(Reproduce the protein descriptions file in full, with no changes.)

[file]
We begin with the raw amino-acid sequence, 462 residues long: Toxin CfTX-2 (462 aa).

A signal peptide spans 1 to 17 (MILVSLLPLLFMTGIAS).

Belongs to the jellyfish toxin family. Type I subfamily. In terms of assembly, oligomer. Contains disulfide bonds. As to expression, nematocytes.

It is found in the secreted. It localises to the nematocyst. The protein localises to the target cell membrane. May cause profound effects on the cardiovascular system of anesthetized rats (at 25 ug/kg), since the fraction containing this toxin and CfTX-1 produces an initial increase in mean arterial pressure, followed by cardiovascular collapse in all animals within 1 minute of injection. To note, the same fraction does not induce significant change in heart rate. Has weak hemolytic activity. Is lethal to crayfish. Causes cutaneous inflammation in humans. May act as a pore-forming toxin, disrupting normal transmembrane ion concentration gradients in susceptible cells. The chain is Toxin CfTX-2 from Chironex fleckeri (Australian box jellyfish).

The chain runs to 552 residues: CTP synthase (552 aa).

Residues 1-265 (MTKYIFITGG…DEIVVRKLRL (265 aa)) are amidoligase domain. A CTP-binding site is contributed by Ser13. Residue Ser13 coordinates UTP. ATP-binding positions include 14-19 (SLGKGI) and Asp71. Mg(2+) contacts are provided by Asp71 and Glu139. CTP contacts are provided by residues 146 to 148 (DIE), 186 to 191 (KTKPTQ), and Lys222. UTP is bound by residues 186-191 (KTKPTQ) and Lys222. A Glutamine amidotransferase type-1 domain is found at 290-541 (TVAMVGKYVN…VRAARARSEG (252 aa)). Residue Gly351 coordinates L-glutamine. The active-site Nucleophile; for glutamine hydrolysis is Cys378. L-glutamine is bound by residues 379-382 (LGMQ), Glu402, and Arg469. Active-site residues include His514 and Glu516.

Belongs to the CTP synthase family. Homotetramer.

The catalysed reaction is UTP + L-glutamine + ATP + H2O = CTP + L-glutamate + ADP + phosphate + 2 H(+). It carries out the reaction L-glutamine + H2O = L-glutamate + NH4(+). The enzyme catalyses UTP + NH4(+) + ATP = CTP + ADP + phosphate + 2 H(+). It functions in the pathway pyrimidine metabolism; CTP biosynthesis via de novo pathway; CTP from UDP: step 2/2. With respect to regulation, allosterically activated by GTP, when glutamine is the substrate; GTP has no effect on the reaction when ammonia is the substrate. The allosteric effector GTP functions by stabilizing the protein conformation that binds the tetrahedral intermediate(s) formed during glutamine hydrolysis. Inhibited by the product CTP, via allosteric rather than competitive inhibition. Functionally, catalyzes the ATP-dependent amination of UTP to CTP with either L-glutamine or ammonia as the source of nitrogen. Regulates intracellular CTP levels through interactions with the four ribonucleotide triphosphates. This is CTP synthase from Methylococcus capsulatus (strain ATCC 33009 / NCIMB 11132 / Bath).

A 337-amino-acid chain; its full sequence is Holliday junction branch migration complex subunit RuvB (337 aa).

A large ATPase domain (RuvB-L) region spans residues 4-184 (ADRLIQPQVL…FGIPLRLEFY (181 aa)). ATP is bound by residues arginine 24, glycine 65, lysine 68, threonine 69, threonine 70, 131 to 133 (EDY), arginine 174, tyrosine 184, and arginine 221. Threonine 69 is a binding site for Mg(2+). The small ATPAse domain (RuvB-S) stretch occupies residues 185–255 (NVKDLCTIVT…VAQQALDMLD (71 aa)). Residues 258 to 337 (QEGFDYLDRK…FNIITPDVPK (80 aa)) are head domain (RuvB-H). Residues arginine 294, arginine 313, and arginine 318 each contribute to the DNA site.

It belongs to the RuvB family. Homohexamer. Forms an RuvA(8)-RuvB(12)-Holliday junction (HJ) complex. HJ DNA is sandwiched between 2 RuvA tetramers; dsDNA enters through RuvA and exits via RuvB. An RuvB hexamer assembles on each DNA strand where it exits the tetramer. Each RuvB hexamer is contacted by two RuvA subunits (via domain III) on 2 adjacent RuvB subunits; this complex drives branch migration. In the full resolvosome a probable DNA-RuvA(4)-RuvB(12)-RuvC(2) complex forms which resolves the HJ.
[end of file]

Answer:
We begin with the raw amino-acid sequence, 462 residues long: Toxin CfTX-2 (462 aa).

A signal peptide spans 1 to 17 (MILVSLLPLLFMTGIAS).

Belongs to the jellyfish toxin family. Type I subfamily. In terms of assembly, oligomer. Contains disulfide bonds. As to expression, nematocytes.

It is found in the secreted. It localises to the nematocyst. The protein localises to the target cell membrane. May cause profound effects on the cardiovascular system of anesthetized rats (at 25 ug/kg), since the fraction containing this toxin and CfTX-1 produces an initial increase in mean arterial pressure, followed by cardiovascular collapse in all animals within 1 minute of injection. To note, the same fraction does not induce significant change in heart rate. Has weak hemolytic activity. Is lethal to crayfish. Causes cutaneous inflammation in humans. May act as a pore-forming toxin, disrupting normal transmembrane ion concentration gradients in susceptible cells. The chain is Toxin CfTX-2 from Chironex fleckeri (Australian box jellyfish).

The chain runs to 552 residues: CTP synthase (552 aa).

Residues 1-265 (MTKYIFITGG…DEIVVRKLRL (265 aa)) are amidoligase domain. A CTP-binding site is contributed by Ser13. Residue Ser13 coordinates UTP. ATP-binding positions include 14-19 (SLGKGI) and Asp71. Mg(2+) contacts are provided by Asp71 and Glu139. CTP contacts are provided by residues 146 to 148 (DIE), 186 to 191 (KTKPTQ), and Lys222. UTP is bound by residues 186-191 (KTKPTQ) and Lys222. A Glutamine amidotransferase type-1 domain is found at 290-541 (TVAMVGKYVN…VRAARARSEG (252 aa)). Residue Gly351 coordinates L-glutamine. The active-site Nucleophile; for glutamine hydrolysis is Cys378. L-glutamine is bound by residues 379-382 (LGMQ), Glu402, and Arg469. Active-site residues include His514 and Glu516.

Belongs to the CTP synthase family. Homotetramer.

The catalysed reaction is UTP + L-glutamine + ATP + H2O = CTP + L-glutamate + ADP + phosphate + 2 H(+). It carries out the reaction L-glutamine + H2O = L-glutamate + NH4(+). The enzyme catalyses UTP + NH4(+) + ATP = CTP + ADP + phosphate + 2 H(+). It functions in the pathway pyrimidine metabolism; CTP biosynthesis via de novo pathway; CTP from UDP: step 2/2. With respect to regulation, allosterically activated by GTP, when glutamine is the substrate; GTP has no effect on the reaction when ammonia is the substrate. The allosteric effector GTP functions by stabilizing the protein conformation that binds the tetrahedral intermediate(s) formed during glutamine hydrolysis. Inhibited by the product CTP, via allosteric rather than competitive inhibition. Functionally, catalyzes the ATP-dependent amination of UTP to CTP with either L-glutamine or ammonia as the source of nitrogen. Regulates intracellular CTP levels through interactions with the four ribonucleotide triphosphates. This is CTP synthase from Methylococcus capsulatus (strain ATCC 33009 / NCIMB 11132 / Bath).

A 337-amino-acid chain; its full sequence is Holliday junction branch migration complex subunit RuvB (337 aa).

A large ATPase domain (RuvB-L) region spans residues 4-184 (ADRLIQPQVL…FGIPLRLEFY (181 aa)). ATP is bound by residues arginine 24, glycine 65, lysine 68, threonine 69, threonine 70, 131 to 133 (EDY), arginine 174, tyrosine 184, and arginine 221. Threonine 69 is a binding site for Mg(2+). The small ATPAse domain (RuvB-S) stretch occupies residues 185–255 (NVKDLCTIVT…VAQQALDMLD (71 aa)). Residues 258 to 337 (QEGFDYLDRK…FNIITPDVPK (80 aa)) are head domain (RuvB-H). Residues arginine 294, arginine 313, and arginine 318 each contribute to the DNA site.

It belongs to the RuvB family. Homohexamer. Forms an RuvA(8)-RuvB(12)-Holliday junction (HJ) complex. HJ DNA is sandwiched between 2 RuvA tetramers; dsDNA enters through RuvA and exits via RuvB. An RuvB hexamer assembles on each DNA strand where it exits the tetramer. Each RuvB hexamer is contacted by two RuvA subunits (via domain III) on 2 adjacent RuvB subunits; this complex drives branch migration. In the full resolvosome a probable DNA-RuvA(4)-RuvB(12)-RuvC(2) complex forms which resolves the HJ.